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Michigan Governor Signs Right-to-Work Bills Into Law

Once they take affect early next year, Michigan will become the 24th right-to-work state in the United States.

December 12, 2012
Related Topics: Unions, Labor Trends, Labor Relations, Policies and Procedures, Latest News
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Gov. Rick Snyder signed the right to work bills into law Dec. 11.

Once they take affect early next year, Michigan will become the 24th right-to-work state in the United States.

During a news conference, Snyder said numerous times that the unions placing Proposal 2 on the November ballot, which would have enshrined collective bargaining rights in the state's Constitution, is largely what triggered this push for him to sign right-to-work legislation.

"This is a major day in Michigan's history," Snyder said.

Snyder dismissed the notion that he acted out of political pressure from the right wing of his party, saying he does not respond well to political pressure.

He signed the bills privately, just hours after the House approved the bills. He said he did so because the protesters outside the Capitol moved across the street to his office to protest and to urge him not to sign the bills.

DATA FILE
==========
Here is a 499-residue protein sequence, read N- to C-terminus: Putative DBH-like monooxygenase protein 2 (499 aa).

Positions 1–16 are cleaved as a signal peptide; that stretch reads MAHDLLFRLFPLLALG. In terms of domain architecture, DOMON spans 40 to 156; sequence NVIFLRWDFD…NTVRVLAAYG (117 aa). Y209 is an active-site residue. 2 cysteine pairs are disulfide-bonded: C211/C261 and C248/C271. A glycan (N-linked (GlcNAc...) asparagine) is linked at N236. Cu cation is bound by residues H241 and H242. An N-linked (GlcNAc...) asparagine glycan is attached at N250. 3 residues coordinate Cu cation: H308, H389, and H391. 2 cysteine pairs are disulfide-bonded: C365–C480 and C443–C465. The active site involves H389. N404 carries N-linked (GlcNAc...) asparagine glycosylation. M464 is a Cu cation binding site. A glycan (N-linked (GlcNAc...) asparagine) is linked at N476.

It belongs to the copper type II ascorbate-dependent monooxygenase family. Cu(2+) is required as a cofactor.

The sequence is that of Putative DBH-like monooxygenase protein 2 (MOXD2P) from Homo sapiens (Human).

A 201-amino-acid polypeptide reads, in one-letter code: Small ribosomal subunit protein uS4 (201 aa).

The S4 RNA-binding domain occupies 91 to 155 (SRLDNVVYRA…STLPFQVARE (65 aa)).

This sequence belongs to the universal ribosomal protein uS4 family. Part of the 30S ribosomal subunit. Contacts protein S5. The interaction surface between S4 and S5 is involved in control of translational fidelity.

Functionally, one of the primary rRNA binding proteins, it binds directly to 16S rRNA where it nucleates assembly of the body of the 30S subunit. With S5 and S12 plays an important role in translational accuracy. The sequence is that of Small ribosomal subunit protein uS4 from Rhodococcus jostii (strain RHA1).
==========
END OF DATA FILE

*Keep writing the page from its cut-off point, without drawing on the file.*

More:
Now, the protesters "can finish up and they can go home," Sndyer said.

That did not appear to have the desired effect, because as word came out during the news conference that he had signed the bills, the protesters came back out to shout outside his office.

Earlier in the day, the House approved House Bill 4003 and Senate Bill 116, which ban the practice of workers being forced to pay any money to a union as a condition of employment.

Following passage of the bills, the Capitol and Romney Building were flooded with protesters, and a wall of Michigan State Police officers formed in front of Gov. Rick Snyder's office. Tensions remained high nearly two hours after the vote on the second bill.

The push for these bills came rapidly and seemingly out of nowhere for most observers during this lame duck session. Snyder had repeatedly said for more than two years that right-to-work was "not on his agenda," but then Dec. 6 he said he wanted lawmakers to work fast and send him the bills. And 121 hours later, they had.

Shortly before the session began, the doors to the Capitol were locked as it had apparently reached its capacity of 2,000, but some protesters were being allowed in as others left.

Outside, the crowd was estimated to be as many as 10,000, as union members were chanting and holding signs.

During the debate on the floor, Democrats sought to remove the $1 million appropriation in the bills that make them referendum-proof by voters, but Republicans rejected the attempt.

Other Democratic amendments were also shot down. As several members spoke, those in the House gallery cheered them on and had to be reminded by the Speaker Pro Tempore they were not allowed to make any noise.

Democratic Rep. Jon Switalski urged Republicans to pause and take a step back, as the bills were fast tracked and moved onto the governor's desk without a public hearing.

"The next two years are going to be terrible," Switalksi said. "They are going to be ugly."

Democratic Rep. Douglas Geiss said there will be repercussions for passing these bills.

Chris Gautz writes for Crain's Detroit Business, a sister publication of Workforce Management. Comment below or email editors@workforce.com.

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